Tag Archives: high-energy particle physics

Why do we need the LHCb?

This post is about the LHCb – the motivations and science behind the experiment, and what scientists hope to discover there.

The LHCb is one of four experiments at the Large Hadron Collider (LHC) at CERN in Geneva. It will study the decays of particles known as B mesons in the hope of discovering the answer to a problem known as matter-antimatter asymmetry.

The problem is this: at the big bang, matter and antimatter should have been, and in all likelihood were, created in equal amounts. However, according to what we currently know, if they had been created in equal amounts, then I wouldn’t be here to write this and you wouldn’t be here to read it either. We exist due to a tiny imbalance in the ratio of matter to antimatter at the beginning of time. This tiny imbalance meant that when most of the stuff created in the big bang was annihilated (when matter meets antimatter both are destroyed and lots of energy is released) a tiny amount of matter was left over, and this tiny amount makes up all the matter we see in the Universe today, including us.

Shortly after the Big Bang, there were roughly equal amounts of matter and antimatter...

... crucially, though, there was slightly more matter. This is why we live in a matter dominated Universe today.

To investigate the matter-antimatter asymmetry, physicists are looking at B mesons. These particles are so called because they each contain a b, or bottom, quark. After its discovery in 1977 there were some attempts to change the bottom quark’s name to “beauty”, but the original name stuck. Incidentally, the “b” in LHCb does stand for “beauty” as opposed to “bottom”.

Decays involving B mesons may hold the key to the matter-antimatter asymmetry problem because they exhibit a property known as CP violation. CP stands for “charge parity” and is used to describe the combination of two symmetries called charge conjugation symmetry and parity symmetry. If these symmetries were obeyed, the laws of physics would treat matter and antimatter exactly the same. CP violation occurs when matter and antimatter are treated differently, and as such might be able to explain why we live in a matter dominated Universe today.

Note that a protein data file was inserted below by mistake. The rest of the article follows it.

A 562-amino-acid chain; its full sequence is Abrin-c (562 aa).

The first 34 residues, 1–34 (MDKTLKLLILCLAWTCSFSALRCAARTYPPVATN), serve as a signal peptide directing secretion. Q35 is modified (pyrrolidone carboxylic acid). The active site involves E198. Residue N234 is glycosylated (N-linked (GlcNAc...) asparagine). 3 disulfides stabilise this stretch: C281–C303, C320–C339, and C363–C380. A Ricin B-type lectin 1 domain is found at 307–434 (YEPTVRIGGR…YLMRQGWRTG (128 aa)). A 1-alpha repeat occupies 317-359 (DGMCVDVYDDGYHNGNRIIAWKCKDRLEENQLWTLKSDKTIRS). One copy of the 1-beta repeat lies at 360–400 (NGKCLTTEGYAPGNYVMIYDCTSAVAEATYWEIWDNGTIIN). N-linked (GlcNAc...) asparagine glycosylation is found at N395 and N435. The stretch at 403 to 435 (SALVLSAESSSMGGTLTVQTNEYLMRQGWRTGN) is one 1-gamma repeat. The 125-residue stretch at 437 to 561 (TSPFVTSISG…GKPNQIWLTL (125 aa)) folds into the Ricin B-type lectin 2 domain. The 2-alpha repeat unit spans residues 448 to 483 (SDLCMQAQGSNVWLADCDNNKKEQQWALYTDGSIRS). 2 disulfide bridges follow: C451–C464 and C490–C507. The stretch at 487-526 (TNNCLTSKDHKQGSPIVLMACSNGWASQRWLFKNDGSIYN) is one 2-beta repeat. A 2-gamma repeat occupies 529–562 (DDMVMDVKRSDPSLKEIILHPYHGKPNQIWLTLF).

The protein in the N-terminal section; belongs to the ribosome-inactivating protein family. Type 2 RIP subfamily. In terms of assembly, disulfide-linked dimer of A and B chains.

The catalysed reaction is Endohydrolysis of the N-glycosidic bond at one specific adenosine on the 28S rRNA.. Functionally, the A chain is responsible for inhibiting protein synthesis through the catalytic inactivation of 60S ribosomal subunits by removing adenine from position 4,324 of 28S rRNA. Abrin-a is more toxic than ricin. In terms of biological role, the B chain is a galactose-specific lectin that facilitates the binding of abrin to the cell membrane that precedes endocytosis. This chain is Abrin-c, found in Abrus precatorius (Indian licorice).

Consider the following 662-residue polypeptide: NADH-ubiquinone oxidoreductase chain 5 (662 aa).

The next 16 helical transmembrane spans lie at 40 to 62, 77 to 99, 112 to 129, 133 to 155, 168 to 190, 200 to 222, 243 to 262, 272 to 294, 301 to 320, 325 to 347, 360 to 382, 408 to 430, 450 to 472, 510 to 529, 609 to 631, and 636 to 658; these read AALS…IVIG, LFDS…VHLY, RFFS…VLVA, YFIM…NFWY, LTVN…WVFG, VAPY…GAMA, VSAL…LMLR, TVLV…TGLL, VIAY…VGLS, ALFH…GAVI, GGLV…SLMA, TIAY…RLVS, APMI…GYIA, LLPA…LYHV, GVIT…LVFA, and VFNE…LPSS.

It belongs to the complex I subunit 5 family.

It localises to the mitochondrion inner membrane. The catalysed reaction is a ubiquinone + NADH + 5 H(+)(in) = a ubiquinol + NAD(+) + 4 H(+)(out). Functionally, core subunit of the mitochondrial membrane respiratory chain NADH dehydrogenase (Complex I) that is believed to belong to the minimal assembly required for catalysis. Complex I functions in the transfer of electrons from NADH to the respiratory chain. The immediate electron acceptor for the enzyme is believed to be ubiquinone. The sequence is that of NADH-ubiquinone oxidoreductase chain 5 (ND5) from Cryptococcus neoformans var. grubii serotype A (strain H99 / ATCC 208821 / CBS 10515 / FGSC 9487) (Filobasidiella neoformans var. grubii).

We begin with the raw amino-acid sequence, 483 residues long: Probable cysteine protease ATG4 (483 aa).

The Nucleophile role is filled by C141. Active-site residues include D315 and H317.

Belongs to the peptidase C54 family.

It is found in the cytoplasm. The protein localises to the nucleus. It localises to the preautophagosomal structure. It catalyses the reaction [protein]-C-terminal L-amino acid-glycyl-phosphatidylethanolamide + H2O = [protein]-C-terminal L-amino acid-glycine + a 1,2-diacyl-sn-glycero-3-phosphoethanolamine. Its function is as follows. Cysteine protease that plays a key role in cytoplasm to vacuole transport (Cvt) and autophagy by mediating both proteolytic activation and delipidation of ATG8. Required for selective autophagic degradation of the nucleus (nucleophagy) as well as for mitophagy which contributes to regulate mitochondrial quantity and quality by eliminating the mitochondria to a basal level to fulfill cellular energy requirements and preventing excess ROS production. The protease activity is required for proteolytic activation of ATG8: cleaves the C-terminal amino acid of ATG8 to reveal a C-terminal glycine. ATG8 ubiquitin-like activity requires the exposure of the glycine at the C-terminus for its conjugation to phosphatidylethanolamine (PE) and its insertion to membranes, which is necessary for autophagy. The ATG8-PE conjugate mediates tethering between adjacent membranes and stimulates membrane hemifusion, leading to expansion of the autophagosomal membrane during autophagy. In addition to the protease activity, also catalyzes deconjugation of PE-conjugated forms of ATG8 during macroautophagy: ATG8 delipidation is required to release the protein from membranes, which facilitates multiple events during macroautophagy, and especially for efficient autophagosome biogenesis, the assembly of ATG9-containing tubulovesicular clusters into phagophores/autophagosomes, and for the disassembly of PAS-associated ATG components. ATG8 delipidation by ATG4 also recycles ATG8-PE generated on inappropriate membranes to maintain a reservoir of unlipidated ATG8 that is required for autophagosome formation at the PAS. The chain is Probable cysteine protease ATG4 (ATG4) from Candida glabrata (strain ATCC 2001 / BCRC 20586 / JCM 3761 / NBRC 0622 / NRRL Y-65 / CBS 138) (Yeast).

It is the weak force that is responsible for the decay of B mesons, and it is the only one out of nature’s four fundamental forces that is known to violate CP. CP violation has been seen at experiments BaBar and Belle, which are located at the Stanford Linear Accelerator Centre (SLAC) in the US and the KEK laboratory in Japan respectively. However, the weak force alone is not enough to explain all the CP violation we see.

Scientists at the LHCb will search for rare decays of B mesons in order to try and find new physics to explain the asymmetry. They will be looking for new particles that have never been seen before as well as new physical phenomena. This new source of CP violation could be found in quarks, or it could be found in some other particle. If the Higgs boson is discovered, maybe it will point us in the right direction. We don’t yet know exactly where the answer lies, but there’s only one way to find out…

For more information see the LHCb website.

Images: US / LHC webpage

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First results from the LHC

The LHC has been subject to much media coverage and criticism since it was started up last September only to break down little more than a week later, but the first results from the record-breaking particle accelerator are finally in. Admittedly, nothing earth-shattering has been discovered yet, but the turnaround speed of the paper alone must be a record.

The first collisions took place on Monday 23rd November and since then the twin proton beams have reached an energy of 1.18TeV, smashing the previous record of 0.98TeV. Researchers working on ALICE, one of the six experiments within the LHC, however, took data from some of the very first collisions when the protons were circulating at only 450GeV per beam. They had their paper accepted by the European Journal of Physics just 8 days after the collisions took place. Presumably, most of the paper was already written before the LHC was even fired up, with gaps left to fill in the results when they came in.

Before being accepted by the European Journal of Physics, the paper was published online at arXiv.org, an open access repository for scientific papers not yet published elsewhere. Anyone interested in the paper can read it online, but be warned, you’ll have to skip to page 6 to even get to the abstract due to the list of authors (over two pages worth) and involved institutes (more than 100 in total).

In the paper, Aamodt and colleagues describe how some 284 events recorded in the first collisions were used to measure something called the pseudorapidity density of the charged particles. Pseudorapidity is used in particle physics to describe the angle of the particle beam relative to the axis. This may not sound very exciting, but the ALICE collaboration are pleased as the results agree with theory and previous experiments, meaning that the LHC is working well and should provide high quality data to work with when they get to the really interesting stuff.

The first super high energy collisions at the LHC are on track to start in early 2010, and will reach energies of 3.5TeV per beam.

Reference: arXiv:0911.5430v2

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